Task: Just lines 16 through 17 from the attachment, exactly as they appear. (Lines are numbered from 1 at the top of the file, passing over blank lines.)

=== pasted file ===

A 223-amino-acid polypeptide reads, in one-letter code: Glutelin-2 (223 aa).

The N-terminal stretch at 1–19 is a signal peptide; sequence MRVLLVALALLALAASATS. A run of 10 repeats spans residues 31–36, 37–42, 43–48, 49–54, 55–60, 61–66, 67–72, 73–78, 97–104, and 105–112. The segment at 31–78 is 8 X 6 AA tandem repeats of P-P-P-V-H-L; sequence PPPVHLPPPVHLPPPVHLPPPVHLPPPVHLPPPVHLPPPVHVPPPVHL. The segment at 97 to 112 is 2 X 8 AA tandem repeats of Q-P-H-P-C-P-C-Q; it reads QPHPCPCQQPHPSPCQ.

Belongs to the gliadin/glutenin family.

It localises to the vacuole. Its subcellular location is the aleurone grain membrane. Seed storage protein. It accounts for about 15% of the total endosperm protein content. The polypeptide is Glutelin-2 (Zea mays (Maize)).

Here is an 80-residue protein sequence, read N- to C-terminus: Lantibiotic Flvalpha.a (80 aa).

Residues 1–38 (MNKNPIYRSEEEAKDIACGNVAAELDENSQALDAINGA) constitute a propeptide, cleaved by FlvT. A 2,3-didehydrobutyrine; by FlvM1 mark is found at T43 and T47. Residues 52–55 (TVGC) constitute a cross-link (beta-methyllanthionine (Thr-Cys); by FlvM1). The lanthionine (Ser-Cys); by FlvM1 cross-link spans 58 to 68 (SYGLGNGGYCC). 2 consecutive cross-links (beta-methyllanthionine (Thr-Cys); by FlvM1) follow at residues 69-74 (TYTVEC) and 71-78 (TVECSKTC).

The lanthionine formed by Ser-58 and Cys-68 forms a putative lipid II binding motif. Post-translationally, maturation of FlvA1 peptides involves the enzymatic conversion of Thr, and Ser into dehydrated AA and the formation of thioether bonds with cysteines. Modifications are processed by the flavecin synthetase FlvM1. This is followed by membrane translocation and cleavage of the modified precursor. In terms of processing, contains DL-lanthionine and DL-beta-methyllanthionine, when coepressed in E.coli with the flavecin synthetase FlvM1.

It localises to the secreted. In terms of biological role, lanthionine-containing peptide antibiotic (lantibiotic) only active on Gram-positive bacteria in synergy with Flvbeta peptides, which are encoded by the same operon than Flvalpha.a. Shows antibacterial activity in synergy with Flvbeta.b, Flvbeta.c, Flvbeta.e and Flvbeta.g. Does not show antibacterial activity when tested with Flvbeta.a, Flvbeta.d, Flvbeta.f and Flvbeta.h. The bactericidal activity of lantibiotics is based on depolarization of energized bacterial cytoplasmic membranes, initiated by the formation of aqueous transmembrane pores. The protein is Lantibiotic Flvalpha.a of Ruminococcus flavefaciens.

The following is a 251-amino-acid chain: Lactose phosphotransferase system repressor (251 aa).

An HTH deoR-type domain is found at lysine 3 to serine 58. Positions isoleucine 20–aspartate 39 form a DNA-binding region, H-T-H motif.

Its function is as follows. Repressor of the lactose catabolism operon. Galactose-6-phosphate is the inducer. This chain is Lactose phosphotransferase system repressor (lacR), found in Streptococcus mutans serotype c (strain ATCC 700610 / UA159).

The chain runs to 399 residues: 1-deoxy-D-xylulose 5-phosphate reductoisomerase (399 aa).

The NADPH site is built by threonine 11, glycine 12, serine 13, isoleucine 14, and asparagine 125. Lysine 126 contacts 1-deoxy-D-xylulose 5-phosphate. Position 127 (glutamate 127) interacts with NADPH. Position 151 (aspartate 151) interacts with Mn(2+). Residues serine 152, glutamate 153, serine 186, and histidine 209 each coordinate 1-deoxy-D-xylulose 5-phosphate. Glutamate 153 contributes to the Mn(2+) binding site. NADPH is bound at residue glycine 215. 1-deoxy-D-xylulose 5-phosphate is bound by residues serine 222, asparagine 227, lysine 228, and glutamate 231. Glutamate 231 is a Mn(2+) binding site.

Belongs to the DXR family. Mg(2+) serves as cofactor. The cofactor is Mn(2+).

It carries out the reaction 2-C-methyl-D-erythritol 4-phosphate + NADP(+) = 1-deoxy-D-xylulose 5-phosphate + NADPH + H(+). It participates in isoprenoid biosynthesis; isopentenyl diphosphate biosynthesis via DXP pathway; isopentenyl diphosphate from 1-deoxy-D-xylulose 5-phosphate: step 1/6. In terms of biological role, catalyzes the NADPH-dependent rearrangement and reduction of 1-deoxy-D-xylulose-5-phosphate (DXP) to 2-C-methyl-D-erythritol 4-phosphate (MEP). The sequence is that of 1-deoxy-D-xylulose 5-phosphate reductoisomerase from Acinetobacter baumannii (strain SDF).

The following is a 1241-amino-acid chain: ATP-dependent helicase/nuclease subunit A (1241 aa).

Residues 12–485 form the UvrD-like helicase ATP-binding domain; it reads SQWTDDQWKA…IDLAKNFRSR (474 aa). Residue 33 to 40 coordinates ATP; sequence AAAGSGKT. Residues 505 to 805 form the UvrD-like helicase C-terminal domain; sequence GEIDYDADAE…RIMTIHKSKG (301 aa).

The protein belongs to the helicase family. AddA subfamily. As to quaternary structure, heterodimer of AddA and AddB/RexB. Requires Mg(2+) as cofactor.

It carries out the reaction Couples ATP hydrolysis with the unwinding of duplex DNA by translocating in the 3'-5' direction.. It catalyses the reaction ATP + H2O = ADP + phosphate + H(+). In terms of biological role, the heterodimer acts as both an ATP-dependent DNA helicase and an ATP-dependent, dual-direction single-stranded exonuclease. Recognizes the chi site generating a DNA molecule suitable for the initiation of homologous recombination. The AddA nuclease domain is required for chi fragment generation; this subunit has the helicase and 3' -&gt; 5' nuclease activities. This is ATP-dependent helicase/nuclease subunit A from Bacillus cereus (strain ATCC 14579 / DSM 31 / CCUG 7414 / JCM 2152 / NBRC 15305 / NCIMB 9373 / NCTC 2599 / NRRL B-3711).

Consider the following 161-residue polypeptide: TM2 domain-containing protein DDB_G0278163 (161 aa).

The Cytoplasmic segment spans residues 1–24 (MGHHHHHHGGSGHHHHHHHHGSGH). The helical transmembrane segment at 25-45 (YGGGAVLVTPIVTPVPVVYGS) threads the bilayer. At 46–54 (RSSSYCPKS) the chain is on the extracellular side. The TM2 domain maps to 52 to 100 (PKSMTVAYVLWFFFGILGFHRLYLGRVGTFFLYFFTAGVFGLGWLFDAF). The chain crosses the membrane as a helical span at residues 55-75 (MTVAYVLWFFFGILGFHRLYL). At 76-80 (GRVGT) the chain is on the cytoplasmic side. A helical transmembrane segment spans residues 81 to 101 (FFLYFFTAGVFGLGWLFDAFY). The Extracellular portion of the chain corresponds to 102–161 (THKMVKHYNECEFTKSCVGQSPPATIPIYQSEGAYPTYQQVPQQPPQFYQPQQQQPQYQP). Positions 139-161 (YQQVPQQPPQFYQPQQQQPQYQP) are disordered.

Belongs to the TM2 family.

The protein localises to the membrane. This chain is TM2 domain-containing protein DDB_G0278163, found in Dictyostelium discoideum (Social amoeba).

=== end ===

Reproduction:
The following is a 1241-amino-acid chain: ATP-dependent helicase/nuclease subunit A (1241 aa).

Residues 12–485 form the UvrD-like helicase ATP-binding domain; it reads SQWTDDQWKA…IDLAKNFRSR (474 aa). Residue 33 to 40 coordinates ATP; sequence AAAGSGKT. Residues 505 to 805 form the UvrD-like helicase C-terminal domain; sequence GEIDYDADAE…RIMTIHKSKG (301 aa).